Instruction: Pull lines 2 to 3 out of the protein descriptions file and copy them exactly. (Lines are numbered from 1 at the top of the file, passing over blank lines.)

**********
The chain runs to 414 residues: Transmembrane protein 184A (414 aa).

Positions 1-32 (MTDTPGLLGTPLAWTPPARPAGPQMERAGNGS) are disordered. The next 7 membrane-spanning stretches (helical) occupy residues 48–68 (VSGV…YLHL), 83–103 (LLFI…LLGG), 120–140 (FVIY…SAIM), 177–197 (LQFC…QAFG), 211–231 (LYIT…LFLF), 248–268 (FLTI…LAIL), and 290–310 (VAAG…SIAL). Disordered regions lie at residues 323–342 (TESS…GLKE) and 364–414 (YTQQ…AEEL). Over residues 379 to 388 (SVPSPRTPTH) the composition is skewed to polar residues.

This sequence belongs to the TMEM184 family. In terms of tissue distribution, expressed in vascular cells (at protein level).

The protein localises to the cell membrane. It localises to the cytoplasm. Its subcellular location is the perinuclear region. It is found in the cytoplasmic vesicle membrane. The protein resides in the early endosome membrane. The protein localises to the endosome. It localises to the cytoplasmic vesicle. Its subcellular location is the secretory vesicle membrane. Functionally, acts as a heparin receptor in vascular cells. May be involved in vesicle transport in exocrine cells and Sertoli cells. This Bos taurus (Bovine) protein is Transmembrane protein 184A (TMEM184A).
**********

Positions 1-32 (MTDTPGLLGTPLAWTPPARPAGPQMERAGNGS) are disordered. The next 7 membrane-spanning stretches (helical) occupy residues 48–68 (VSGV…YLHL), 83–103 (LLFI…LLGG), 120–140 (FVIY…SAIM), 177–197 (LQFC…QAFG), 211–231 (LYIT…LFLF), 248–268 (FLTI…LAIL), and 290–310 (VAAG…SIAL). Disordered regions lie at residues 323–342 (TESS…GLKE) and 364–414 (YTQQ…AEEL). Over residues 379 to 388 (SVPSPRTPTH) the composition is skewed to polar residues.

This sequence belongs to the TMEM184 family. In terms of tissue distribution, expressed in vascular cells (at protein level).